Thursday's field trip provided a feast of ruins, beautifully narrated by Jon Cannon, starting with the Roman Baths, Barracks and Amphitheatre at Caerleon in Wales. The Baths contained samples of Roman helmets, cookware and cutlery, as well as sandals and other items. The remains of the Barracks provided remarkable insight into how a Roman garrison organised the living spaces of its soldiers and leaders. The amphitheatre still retained a ghost of its original ambience, including the compelling remains of an altar to the Goddess Nemesis. After a tea break, enjoyed by some of us in the Priory Hotel and Restaurant, built on the site of a Medieval monastery, the group debarked to see the remnants of Roman town walls and temple in Caerwent, where we paused for a superb pub lunch at The Coach and Horses Inn. Thus restored, the group proceeded to Tintern Abbey, a 12th century Cistercian abbey on the Welsh bank of the River Wye near Chepstow. Jon provided a running commentary on the history of the Abbey, the gothic church towering overhead, almost completely intact bar its roof and part of the nave. A brief visit to the Abbey gift shop concluded the visit.
Chris Mitchell kicked off Friday's morning of lectures, bringing us up to date on 'Roger of Hereford: England's First Astrology Book'. Dr Dorian Gieseler Greenbaum followed with a presentation on 'Philosophy and Fate in Hellenistic Astrology', and Dr Campion concluded with a lecture on 'Understanding the Space Race'. Janet Carroll appeared live via Webex to present the winners of the Photo Competition, photos from which had been on display during the week in an exhibition carefully curated by Eva Young. The results: 1st place to Grace Cassar, 2nd place to Madeleine Marchand, and 3rd place to Ingrid O'Donnell.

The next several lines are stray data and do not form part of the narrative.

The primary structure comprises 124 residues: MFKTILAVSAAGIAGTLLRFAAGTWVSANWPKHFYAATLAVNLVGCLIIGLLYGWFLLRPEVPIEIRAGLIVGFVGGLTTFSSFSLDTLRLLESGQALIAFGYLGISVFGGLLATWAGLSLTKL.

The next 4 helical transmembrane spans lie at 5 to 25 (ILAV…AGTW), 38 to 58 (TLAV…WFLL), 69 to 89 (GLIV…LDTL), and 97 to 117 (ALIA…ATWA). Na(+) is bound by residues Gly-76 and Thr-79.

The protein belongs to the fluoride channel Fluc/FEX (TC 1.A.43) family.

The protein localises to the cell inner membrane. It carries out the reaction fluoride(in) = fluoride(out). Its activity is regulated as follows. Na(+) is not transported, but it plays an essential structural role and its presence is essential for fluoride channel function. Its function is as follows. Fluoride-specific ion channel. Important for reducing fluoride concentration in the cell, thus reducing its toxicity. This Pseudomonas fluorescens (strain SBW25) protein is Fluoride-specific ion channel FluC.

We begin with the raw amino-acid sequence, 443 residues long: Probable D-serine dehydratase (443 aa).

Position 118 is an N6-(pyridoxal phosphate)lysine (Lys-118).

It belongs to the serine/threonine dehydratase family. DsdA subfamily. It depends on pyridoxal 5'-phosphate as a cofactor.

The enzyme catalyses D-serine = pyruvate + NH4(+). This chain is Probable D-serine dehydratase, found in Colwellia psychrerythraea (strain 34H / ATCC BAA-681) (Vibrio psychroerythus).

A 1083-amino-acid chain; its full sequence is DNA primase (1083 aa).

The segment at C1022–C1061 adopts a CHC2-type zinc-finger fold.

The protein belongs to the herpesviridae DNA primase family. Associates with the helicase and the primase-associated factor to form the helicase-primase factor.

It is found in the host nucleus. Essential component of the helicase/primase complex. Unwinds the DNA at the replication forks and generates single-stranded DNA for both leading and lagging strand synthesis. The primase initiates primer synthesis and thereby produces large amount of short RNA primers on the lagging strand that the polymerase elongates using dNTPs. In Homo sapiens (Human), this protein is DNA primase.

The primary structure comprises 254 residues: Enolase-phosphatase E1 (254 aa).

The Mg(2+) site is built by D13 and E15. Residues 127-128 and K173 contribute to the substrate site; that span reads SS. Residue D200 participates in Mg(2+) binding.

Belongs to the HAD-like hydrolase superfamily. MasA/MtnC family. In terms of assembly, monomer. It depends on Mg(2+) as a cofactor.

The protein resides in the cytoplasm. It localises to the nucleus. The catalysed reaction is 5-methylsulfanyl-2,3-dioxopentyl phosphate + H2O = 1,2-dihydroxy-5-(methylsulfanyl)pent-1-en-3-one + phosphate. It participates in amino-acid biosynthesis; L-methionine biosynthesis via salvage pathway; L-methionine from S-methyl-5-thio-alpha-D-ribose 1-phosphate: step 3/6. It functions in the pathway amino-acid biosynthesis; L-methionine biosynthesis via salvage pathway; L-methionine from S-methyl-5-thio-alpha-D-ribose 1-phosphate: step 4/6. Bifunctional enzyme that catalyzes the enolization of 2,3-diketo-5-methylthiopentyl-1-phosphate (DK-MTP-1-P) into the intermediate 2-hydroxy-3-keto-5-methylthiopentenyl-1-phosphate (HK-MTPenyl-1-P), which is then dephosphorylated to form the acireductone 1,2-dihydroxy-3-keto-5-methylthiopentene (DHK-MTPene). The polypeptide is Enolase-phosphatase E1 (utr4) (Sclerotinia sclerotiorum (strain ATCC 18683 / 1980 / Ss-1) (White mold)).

The Summer School finished with updates from Dr Gunzburg on the activities of the Alumni Association, which include a series of upcoming lectures featuring Rod Suskin, Dr Silva and Faye Cossar. Dr Campion provided a glimpse into the expansion of the Sophia Project, which include a link to Schumacher College's MA in Spirituality and Ecology: starting in January 2017, this MA will share three of Trinity St. David's module from the MA in Cultural Astronomy and Astrology - - Sacred Geography, Divination, and Heavenly Discourses. Other links are being forged with the Prince's Scho ol of Traditional Arts. In addition, the Sophia Centre organised the recent confere nce 'Living on Earth: Charting a Course for Harmony' in partnership with the Institute of Sustainable Practice, Innovation and Resource Effectiveness (INSPIRE), the University of Wales Trinity Saint David and Shumacher College, he ld 7 July 2016 at the Trinity Saint David Lampeter campus. Featured speakers included David Cadman of the Gaia Foundation, John Sauven of Greenpeace, and Tony Juniper of the Prince of Wales' International Sustainability Unit. Thus a week of delights ended: friendships forged and deepened, ideas posed and discussed, minds expanded by new possibilities and experiences. An inspirational week for all who attended and a reminder of the circle of support and enrichment provided by the Sophia Centre.